Computational Geometry: Methods and Applications

Focuses on four major directions in computational geometry: the construction of convex hulls, proximity problems, searching problems and intersection problems.

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Mathematics

**Publication date**: 19 Feb 1996

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**Post time**: 26 Mar 2007 06:33:34

Computational Geometry: Methods and Applications

Focuses on four major directions in computational geometry: the construction of convex hulls, proximity problems, searching problems and intersection problems.

From the Introduction:

Geometric objects such as points, lines, and polygons are the basis of a broad variety of important applications and give rise to an interesting set of problems and algorithms. The name geometry reminds us of its earliest use: for the measurement of land and materials. Today, computers are being used more and more to solve larger-scale geometric problems. Over the past two decades, a set of tools and techniques has been developed that takes advantage of the structure provided by geometry. This discipline is known as Computational Geometry.

The discipline was named and largely started around 1975 by Shamos, whose Ph.D. thesis attracted considerable attention. After a decade of development the field came into its own in 1985, when three components of any healthy discipline were realized: a textbook, a conference, and a journal. Preparata and Shamos's book Computational Geometry: An Introduction, the first textbook solely devoted to the topic, was published at about the same time as the first ACM Symposium on Computational Geometry was held, and just prior to the start of a new Springer-Verlag journal Discrete and Computational Geometry. The field is currently thriving. Since 1985, several texts, collections, and monographs have appeared. The annual symposium has attracted 100 papers and 200 attendees steadily.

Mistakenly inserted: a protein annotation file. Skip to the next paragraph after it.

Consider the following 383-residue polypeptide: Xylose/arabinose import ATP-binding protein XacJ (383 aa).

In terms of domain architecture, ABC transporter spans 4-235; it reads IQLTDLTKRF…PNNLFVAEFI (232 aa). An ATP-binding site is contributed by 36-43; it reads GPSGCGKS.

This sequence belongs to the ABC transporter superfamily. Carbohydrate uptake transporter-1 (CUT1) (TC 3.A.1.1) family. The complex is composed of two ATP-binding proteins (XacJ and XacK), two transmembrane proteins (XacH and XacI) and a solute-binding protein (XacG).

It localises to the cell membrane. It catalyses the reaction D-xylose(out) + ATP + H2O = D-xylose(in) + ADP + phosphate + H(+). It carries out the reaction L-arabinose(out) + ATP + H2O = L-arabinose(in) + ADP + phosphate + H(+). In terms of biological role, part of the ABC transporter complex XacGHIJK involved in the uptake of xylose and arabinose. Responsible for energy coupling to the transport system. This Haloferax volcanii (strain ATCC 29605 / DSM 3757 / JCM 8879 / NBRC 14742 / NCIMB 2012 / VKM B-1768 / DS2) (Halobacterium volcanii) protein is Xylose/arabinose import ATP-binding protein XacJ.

There is evidence that the field is broadening to touch geometric modeling and geometric theorem proving. Perhaps most importantly, the first students who obtained their Ph.D.s in computer science with theses in computational geometry have graduated, obtained positions, and are now training the next generation of researchers.

Computational geometry is of practical importance because Euclidean space of two and three dimensions forms the arena in which real physical objects are arranged. A large number of applications areas such as pattern recognition, computer graphics, image processing, operations research, statistics, computer-aided design, robotics, etc., have been the incubation bed of the discipline since they provide inherently geo metric problems for which efficient algorithms have to be developed. A large number of manufacturing problems involve wire layout, facilities location, cutting-stock and related geometric optimization problems. Solving these efficiently on a high-speed computer requires the development of new geo metrical tools, as well as the application of fast-algorithm techniques, and is not simply a matter of translating well-known theorems into computer programs. From a theoretical standpoint, the complexity of geometric algo rithms is of interest because it sheds new light on the intrinsic difficulty of computation.